Brownsville ISD employees fill in as substitutes amid teacher shortage
Brownsville Independent School District employees from different departments are being assigned to classrooms due to a teacher shortage.
Cynthia Castro is the director of professional development at Brownsville ISD, but since returning from winter break, she's had to take on a different role.
Castro was assigned to teach ROTC and U.S. history class, and she says it felt great, especially with her military experience.
“So, we want teachers to know that we’re in there to help them, support them as much as we can, regardless of where we’re at with the district administration point,” Castro said.
Castro also has to take care of her own work, but she says it’s something that she can manage.
Brownsville ISD officials say they expected an increase of sick teachers once school resumed, so the district planned to get people from different departments to help cover classes.
“We wanted the parents to feel comfortable, as well, that we were not cluttering classrooms or meshing two classrooms, per se, together,” said Brownsville Deputy Superintendent Dr. Anysia Treviño.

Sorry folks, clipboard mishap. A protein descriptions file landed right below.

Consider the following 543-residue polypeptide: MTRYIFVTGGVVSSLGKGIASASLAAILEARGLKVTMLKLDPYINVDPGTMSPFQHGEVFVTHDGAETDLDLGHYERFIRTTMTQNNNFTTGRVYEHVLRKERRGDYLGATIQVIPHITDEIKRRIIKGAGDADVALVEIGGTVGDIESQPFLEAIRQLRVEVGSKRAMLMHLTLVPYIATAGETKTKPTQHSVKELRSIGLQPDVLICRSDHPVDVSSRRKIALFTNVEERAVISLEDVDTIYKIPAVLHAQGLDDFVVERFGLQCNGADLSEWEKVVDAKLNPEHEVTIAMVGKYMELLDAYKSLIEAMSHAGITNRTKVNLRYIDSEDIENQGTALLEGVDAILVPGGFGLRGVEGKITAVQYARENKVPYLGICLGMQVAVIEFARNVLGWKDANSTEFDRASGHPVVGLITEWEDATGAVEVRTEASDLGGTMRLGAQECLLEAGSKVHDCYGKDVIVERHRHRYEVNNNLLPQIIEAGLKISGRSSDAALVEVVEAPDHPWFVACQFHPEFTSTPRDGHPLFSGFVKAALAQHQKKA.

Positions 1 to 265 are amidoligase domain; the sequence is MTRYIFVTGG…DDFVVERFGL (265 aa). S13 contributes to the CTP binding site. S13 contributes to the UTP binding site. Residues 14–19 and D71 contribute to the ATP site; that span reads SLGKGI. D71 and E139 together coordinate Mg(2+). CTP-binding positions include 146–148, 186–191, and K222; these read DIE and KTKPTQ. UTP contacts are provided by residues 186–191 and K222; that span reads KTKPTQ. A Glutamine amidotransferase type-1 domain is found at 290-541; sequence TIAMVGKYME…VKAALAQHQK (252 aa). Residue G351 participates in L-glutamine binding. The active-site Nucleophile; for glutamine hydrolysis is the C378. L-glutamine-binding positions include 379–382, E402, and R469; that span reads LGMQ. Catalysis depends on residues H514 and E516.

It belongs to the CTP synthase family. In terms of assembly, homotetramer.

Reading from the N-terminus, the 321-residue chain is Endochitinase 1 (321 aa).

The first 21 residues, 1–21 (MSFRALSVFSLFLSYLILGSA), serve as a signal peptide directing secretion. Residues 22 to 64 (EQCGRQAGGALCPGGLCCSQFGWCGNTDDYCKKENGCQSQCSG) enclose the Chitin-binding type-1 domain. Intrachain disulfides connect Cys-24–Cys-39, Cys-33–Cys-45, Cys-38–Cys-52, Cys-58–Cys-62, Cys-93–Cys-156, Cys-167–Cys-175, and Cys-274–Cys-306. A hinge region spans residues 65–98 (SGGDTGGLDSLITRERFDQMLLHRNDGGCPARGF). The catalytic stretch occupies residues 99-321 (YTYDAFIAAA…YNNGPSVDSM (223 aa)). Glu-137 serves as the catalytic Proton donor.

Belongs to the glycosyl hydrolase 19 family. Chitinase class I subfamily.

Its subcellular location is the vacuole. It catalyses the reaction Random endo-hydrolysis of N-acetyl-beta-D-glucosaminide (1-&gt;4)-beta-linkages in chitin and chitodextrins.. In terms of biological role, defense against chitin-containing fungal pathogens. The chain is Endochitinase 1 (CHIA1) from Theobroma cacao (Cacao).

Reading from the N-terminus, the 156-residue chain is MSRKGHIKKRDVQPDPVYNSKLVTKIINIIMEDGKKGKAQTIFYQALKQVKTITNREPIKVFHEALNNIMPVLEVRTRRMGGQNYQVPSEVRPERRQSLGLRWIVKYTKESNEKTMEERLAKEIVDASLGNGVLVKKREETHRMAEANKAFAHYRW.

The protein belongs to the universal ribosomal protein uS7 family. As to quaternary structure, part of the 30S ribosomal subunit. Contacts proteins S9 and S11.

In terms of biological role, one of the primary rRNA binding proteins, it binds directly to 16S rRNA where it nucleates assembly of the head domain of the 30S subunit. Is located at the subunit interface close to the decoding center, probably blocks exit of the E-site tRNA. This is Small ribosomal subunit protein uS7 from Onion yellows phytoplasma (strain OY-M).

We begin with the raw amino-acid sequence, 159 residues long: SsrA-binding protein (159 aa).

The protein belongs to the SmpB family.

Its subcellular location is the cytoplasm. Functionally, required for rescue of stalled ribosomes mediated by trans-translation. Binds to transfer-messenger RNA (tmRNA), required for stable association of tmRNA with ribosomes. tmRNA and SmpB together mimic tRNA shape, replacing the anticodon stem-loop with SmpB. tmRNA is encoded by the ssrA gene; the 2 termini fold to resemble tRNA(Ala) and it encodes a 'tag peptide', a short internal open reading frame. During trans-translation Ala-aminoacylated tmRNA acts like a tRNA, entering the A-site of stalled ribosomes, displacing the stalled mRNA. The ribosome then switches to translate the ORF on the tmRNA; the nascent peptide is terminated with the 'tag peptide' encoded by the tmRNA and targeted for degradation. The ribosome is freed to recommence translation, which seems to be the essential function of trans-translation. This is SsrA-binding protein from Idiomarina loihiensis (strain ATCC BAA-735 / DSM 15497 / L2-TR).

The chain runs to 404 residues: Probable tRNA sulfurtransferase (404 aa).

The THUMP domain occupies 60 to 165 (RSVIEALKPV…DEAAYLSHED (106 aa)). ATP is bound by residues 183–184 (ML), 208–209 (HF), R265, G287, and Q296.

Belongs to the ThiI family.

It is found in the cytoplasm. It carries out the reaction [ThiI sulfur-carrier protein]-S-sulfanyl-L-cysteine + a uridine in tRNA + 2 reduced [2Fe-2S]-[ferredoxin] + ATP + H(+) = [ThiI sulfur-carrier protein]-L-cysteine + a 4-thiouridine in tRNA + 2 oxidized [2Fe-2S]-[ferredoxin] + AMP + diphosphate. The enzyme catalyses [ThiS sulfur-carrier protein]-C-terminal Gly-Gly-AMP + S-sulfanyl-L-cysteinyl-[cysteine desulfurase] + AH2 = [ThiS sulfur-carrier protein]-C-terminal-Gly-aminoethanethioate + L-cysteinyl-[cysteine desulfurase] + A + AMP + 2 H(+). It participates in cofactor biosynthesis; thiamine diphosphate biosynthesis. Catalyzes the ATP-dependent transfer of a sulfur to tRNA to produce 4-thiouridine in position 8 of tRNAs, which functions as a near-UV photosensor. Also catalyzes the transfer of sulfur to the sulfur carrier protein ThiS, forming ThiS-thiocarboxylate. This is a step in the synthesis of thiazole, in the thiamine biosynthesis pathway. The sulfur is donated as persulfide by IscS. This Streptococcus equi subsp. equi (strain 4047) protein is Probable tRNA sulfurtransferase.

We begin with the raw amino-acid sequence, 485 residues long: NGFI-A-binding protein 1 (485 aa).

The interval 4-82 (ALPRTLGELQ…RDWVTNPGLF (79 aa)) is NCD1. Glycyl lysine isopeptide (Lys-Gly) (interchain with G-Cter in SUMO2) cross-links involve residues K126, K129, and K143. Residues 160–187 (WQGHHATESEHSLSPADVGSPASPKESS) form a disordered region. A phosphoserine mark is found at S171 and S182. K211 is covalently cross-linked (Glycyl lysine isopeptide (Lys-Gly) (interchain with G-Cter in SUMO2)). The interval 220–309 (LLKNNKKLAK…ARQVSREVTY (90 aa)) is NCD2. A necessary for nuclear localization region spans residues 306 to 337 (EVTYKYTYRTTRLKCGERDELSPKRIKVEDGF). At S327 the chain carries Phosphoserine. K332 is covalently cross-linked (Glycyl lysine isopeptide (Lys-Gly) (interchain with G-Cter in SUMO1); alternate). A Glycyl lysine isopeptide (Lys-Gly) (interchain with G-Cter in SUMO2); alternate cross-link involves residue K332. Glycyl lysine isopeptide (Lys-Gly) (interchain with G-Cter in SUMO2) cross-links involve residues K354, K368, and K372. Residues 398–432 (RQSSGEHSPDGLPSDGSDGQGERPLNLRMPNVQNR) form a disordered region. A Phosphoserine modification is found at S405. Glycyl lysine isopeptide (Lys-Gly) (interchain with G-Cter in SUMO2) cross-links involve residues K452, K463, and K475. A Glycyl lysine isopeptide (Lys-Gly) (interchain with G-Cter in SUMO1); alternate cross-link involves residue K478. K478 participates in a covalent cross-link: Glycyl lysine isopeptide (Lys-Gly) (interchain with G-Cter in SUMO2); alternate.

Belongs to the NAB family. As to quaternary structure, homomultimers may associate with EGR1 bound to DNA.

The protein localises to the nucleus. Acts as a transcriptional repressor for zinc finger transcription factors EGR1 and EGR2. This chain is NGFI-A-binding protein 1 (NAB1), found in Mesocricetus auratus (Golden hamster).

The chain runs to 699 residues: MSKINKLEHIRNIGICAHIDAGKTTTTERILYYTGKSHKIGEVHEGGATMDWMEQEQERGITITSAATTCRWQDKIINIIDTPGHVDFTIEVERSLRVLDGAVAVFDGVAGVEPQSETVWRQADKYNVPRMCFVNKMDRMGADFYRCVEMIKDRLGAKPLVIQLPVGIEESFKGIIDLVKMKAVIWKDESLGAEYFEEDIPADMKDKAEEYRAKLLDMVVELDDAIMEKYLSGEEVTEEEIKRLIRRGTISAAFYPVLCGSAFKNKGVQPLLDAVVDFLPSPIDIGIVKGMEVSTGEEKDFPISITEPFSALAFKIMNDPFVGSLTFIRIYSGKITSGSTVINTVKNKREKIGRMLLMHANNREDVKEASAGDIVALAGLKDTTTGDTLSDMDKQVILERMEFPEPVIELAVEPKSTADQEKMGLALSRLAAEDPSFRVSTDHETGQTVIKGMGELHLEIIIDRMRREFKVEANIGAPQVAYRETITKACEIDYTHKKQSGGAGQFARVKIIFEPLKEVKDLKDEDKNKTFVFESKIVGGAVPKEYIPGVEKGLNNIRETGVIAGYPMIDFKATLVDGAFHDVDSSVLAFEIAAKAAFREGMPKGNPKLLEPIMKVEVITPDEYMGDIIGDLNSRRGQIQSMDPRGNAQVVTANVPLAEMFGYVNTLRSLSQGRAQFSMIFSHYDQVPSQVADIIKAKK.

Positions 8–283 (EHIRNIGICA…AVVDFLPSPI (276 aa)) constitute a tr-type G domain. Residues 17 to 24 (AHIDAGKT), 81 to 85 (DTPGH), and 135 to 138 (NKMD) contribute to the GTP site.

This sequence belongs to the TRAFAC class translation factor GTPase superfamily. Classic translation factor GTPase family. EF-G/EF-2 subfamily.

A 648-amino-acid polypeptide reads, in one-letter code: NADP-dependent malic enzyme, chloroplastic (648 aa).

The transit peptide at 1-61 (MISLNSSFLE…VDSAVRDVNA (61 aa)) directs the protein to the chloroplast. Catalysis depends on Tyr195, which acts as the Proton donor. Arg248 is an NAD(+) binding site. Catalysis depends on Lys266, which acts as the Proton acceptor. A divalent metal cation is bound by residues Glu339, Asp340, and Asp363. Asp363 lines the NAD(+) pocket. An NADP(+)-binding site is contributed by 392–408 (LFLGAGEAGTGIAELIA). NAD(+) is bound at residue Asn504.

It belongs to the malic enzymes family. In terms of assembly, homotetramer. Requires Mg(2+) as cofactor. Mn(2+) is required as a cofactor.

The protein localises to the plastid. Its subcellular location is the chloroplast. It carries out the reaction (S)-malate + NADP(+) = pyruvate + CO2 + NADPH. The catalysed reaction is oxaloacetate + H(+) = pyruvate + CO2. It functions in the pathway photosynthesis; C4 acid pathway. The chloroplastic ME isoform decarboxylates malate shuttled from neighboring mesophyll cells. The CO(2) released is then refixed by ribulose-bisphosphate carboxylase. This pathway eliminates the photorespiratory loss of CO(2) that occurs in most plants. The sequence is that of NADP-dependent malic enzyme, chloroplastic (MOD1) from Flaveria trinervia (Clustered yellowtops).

Some of the employees who are helping are from payroll and human resources.
“It’s an array of departments, including the bilingual department, 504, migrant department," Dr. Treviño said. “It’s just been a lot of individuals coming together and saying, ‘How can I help?’”
Dr. Treviño said substitute teachers are sometimes not able to come in cover classes, so the district is trying to expedite the process. Treviño says the district is using people who have prior teaching experience.
For example, Castro is a former teacher who also spent seven years as a middle school principal. Castro says since she's back in the classroom, she's noticed something about the students.
“The kids were a little bit wondering where their friends were at, I won’t lie to you," Castro said. "Because we’re given an attendance and we’re looking for the children and they’re like, 'No, ma'am they’re at home.'”
Castro also understands how important the bond is between a teacher and their students.
“They become your children. So are they learning? Are they still effectively going to get the information if I’m not the one presenting it,” Castro said.
Castro says she's talked about the issue with her own two kids, who are both students at Brownsville ISD.
“We have conversations all the time and a lot of it is, 'Mom we’re getting subs, and yes we’re learning some things, but it’s not the same,'" Castro said.
Castro says she will continue to do whatever she can for her district colleagues and for the kids.